And I'll say this, which is the one piece that I listened when I heard him speak so beautifully was that what he really wanted to do was give this little girl a hug. That's what I think so many people have said to us - that they just want her to come home, and they just want to embrace her because Abigail coming home is like any of our children, grandchildren. This is the president of the United States, the commander-in-chief. And the most poignant moment was when he said, I just want to give this child a hug.

KELLY: Yeah.

HIRSH NAFTALI: Because that's what we want to all do - is to embrace her. And, you know, I think about Abigail. And for all this time, she has been a symbol of these hostages. These are all innocent civilians that were taken - kidnapped, taken hostage after seeing horrific, horrific things. And Abigail being this beautiful, little child who should never have been, ever, a hostage for a minute is a symbol. And she will continue to be a symbol of all of these innocent civilians. And I hope that Abigail will continue to be this hope for peace, a hope for making this world a better place for our children.

KELLY: That prompts me to ask - and this may not be a fair question, given what your family has just been through. But is there anything you - either of you - would wish to say to Palestinians who may be listening? I guess particularly those who may also be grieving family killed in this war?

NAFTALI: I think that I hope and pray for a future in which all children in the Middle East are safe - not just safe but also safe to be themselves - men, women, LGBTQ+. And I hope that the world will do everything that they can to ensure a safe future for Palestinians, for Israelis, regardless of where they were born and what religion they follow. I just want to take a moment to ask everyone, I guess, to think about the people who are still held hostage. These are grandparents, parents, sons, daughters, aunts and uncles, nieces and nephews. There are many, many women still in the hands of Hamas - and that everyone around the world needs to do everything possible to get all of these people, and especially the women, out now.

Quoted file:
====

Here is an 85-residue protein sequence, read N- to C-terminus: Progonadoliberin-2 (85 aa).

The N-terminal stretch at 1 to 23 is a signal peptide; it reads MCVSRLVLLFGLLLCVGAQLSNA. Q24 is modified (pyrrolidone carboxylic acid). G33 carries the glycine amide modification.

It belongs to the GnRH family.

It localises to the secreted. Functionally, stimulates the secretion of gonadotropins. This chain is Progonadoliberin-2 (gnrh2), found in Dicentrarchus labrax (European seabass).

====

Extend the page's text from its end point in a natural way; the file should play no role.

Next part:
KELLY: That is Noa Naftali and Liz Hirsh Naftali, cousin and great-aunt to now-4-year-old Abigail Edan, now back in the custody of her family in Israel. Thanks to you both.

HIRSH NAFTALI: Thank you very much.

NAFTALI: Thank you. Transcript provided by NPR, Copyright NPR.

NPR transcripts are created on a rush deadline by an NPR contractor. This text may not be in its final form and may be updated or revised in the future. Accuracy and availability may vary. The authoritative record of NPR’s programming is the audio record.

Erika Ryan
Erika Ryan is a producer for All Things Considered. She joined NPR after spending 4 years at CNN, where she worked for various shows and CNN.com in Atlanta and Washington, D.C. Ryan began her career in journalism as a print reporter covering arts and culture. She's a graduate of the University of South Carolina, and currently lives in Washington, D.C., with her dog, Millie.
Mary Louise Kelly is a co-host of All Things Considered, NPR's award-winning afternoon newsmagazine.